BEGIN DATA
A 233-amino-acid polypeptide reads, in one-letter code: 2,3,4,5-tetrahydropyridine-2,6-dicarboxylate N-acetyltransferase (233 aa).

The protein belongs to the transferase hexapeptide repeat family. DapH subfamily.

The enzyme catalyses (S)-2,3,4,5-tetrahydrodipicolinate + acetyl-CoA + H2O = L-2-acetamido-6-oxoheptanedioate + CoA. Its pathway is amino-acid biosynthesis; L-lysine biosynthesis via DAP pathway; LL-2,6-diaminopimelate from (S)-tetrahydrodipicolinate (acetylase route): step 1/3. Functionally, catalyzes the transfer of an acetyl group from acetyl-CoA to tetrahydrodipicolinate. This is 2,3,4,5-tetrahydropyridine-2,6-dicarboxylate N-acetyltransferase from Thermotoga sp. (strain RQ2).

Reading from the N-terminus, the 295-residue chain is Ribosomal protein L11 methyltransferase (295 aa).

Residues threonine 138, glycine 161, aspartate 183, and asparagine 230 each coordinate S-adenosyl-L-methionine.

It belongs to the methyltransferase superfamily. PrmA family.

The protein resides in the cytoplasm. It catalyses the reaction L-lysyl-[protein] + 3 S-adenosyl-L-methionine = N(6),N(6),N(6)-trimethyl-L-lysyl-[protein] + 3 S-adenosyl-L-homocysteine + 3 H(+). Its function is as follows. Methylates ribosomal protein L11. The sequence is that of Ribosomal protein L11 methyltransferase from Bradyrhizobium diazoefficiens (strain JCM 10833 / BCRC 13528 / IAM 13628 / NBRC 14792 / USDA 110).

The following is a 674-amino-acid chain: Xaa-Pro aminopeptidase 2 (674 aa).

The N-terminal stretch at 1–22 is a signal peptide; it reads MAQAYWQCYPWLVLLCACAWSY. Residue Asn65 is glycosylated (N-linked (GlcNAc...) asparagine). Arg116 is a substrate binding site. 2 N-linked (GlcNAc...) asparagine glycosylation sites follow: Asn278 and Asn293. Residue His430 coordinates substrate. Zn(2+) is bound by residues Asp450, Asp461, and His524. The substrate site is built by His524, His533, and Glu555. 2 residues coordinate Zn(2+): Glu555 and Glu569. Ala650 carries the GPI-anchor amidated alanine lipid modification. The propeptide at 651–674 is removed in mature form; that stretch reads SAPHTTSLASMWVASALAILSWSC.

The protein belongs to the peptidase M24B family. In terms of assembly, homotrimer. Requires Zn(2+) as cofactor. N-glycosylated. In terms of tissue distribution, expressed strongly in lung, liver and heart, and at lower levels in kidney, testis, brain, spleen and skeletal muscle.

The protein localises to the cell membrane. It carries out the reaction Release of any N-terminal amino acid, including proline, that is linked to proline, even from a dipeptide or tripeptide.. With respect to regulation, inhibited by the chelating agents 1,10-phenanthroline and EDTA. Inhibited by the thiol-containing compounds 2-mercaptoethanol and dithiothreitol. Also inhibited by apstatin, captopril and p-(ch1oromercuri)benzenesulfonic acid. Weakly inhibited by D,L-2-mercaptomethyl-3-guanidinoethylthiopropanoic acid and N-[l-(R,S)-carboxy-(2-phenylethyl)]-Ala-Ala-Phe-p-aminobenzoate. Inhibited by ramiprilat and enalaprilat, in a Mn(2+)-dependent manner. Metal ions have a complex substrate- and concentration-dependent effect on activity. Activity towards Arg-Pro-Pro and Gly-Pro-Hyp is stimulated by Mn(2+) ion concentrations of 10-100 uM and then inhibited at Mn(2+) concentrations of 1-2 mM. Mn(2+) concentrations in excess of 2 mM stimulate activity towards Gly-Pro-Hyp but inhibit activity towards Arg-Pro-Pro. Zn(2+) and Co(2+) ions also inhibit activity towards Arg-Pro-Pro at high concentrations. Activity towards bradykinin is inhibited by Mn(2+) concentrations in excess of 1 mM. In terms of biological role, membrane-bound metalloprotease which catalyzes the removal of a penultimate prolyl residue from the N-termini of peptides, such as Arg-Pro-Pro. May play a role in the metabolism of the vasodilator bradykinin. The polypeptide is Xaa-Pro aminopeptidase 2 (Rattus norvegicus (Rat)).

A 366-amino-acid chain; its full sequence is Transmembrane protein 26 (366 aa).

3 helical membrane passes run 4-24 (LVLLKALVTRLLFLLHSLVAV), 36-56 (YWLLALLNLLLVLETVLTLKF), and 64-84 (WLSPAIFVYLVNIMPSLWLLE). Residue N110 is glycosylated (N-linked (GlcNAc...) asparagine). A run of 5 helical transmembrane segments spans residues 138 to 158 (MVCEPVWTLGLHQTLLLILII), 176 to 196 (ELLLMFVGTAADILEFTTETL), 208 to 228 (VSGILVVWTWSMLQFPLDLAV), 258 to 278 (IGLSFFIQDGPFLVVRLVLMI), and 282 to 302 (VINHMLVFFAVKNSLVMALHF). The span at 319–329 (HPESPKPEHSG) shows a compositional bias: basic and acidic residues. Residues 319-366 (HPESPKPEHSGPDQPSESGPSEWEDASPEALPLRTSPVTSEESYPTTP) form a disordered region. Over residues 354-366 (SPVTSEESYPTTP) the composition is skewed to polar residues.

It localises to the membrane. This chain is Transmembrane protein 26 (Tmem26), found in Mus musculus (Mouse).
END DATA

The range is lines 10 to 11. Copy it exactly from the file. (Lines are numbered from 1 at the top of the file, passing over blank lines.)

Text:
The protein belongs to the peptidase M24B family. In terms of assembly, homotrimer. Requires Zn(2+) as cofactor. N-glycosylated. In terms of tissue distribution, expressed strongly in lung, liver and heart, and at lower levels in kidney, testis, brain, spleen and skeletal muscle.

The protein localises to the cell membrane. It carries out the reaction Release of any N-terminal amino acid, including proline, that is linked to proline, even from a dipeptide or tripeptide.. With respect to regulation, inhibited by the chelating agents 1,10-phenanthroline and EDTA. Inhibited by the thiol-containing compounds 2-mercaptoethanol and dithiothreitol. Also inhibited by apstatin, captopril and p-(ch1oromercuri)benzenesulfonic acid. Weakly inhibited by D,L-2-mercaptomethyl-3-guanidinoethylthiopropanoic acid and N-[l-(R,S)-carboxy-(2-phenylethyl)]-Ala-Ala-Phe-p-aminobenzoate. Inhibited by ramiprilat and enalaprilat, in a Mn(2+)-dependent manner. Metal ions have a complex substrate- and concentration-dependent effect on activity. Activity towards Arg-Pro-Pro and Gly-Pro-Hyp is stimulated by Mn(2+) ion concentrations of 10-100 uM and then inhibited at Mn(2+) concentrations of 1-2 mM. Mn(2+) concentrations in excess of 2 mM stimulate activity towards Gly-Pro-Hyp but inhibit activity towards Arg-Pro-Pro. Zn(2+) and Co(2+) ions also inhibit activity towards Arg-Pro-Pro at high concentrations. Activity towards bradykinin is inhibited by Mn(2+) concentrations in excess of 1 mM. In terms of biological role, membrane-bound metalloprotease which catalyzes the removal of a penultimate prolyl residue from the N-termini of peptides, such as Arg-Pro-Pro. May play a role in the metabolism of the vasodilator bradykinin. The polypeptide is Xaa-Pro aminopeptidase 2 (Rattus norvegicus (Rat)).